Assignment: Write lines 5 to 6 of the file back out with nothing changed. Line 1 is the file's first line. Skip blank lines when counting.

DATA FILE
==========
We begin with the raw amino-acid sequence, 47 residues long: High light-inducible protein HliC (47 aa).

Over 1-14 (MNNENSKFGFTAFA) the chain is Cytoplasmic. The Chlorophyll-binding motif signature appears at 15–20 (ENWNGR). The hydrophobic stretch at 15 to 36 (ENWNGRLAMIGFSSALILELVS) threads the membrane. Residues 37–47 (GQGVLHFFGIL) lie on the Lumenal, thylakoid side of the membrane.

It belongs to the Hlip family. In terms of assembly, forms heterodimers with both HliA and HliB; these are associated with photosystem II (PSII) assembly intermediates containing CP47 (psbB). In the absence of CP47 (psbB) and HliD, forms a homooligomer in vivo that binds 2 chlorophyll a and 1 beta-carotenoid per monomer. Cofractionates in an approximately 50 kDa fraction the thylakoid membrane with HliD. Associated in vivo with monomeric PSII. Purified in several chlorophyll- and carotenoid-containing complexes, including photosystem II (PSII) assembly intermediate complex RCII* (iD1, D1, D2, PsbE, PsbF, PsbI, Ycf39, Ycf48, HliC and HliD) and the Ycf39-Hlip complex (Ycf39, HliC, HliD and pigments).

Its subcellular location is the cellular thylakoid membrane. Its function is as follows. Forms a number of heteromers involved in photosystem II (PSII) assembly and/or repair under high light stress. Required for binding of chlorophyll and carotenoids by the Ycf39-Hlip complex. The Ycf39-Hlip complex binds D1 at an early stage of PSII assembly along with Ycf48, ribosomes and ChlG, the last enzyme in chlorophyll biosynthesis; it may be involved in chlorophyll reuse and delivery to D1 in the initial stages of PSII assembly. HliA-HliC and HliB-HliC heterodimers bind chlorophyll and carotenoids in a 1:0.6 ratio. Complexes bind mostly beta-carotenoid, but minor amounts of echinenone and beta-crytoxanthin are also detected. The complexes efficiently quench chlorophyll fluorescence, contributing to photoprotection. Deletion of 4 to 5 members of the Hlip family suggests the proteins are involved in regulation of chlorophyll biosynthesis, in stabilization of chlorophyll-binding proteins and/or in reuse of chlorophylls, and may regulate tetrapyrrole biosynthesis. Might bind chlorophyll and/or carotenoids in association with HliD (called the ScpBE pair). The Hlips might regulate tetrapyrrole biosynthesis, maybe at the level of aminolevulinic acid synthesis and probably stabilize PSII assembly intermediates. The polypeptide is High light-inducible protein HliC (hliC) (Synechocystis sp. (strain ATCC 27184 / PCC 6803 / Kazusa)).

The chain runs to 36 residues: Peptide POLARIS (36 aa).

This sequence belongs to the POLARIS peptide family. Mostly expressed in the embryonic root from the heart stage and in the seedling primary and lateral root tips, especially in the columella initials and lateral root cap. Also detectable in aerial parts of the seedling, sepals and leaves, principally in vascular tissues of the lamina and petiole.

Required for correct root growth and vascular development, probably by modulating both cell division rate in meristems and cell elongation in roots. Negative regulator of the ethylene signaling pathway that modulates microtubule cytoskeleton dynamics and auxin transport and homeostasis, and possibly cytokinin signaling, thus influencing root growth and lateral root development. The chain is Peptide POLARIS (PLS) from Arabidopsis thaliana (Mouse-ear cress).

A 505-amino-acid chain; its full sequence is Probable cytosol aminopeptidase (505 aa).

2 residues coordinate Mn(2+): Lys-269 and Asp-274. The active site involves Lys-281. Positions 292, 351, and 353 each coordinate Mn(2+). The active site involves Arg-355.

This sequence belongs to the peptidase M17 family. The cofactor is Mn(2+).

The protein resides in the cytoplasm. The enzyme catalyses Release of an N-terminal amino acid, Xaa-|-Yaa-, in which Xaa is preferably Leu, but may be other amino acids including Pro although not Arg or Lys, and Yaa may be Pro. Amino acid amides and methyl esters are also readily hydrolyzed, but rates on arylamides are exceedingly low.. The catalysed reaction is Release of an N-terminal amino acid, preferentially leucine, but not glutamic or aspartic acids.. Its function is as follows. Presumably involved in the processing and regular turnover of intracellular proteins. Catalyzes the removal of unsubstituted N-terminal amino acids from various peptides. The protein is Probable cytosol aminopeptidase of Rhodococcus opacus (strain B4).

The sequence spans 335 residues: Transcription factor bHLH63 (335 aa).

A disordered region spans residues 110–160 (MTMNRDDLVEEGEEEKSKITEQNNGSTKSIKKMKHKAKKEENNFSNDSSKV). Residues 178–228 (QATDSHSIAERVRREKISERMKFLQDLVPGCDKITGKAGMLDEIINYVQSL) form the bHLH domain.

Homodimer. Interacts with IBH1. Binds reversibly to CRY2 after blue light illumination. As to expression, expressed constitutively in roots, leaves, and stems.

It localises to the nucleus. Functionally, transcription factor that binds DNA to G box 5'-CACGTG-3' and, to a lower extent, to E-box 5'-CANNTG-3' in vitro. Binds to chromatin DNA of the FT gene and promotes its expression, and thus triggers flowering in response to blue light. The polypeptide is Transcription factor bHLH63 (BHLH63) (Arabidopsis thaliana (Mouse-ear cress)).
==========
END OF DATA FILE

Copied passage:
The chain runs to 36 residues: Peptide POLARIS (36 aa).

This sequence belongs to the POLARIS peptide family. Mostly expressed in the embryonic root from the heart stage and in the seedling primary and lateral root tips, especially in the columella initials and lateral root cap. Also detectable in aerial parts of the seedling, sepals and leaves, principally in vascular tissues of the lamina and petiole.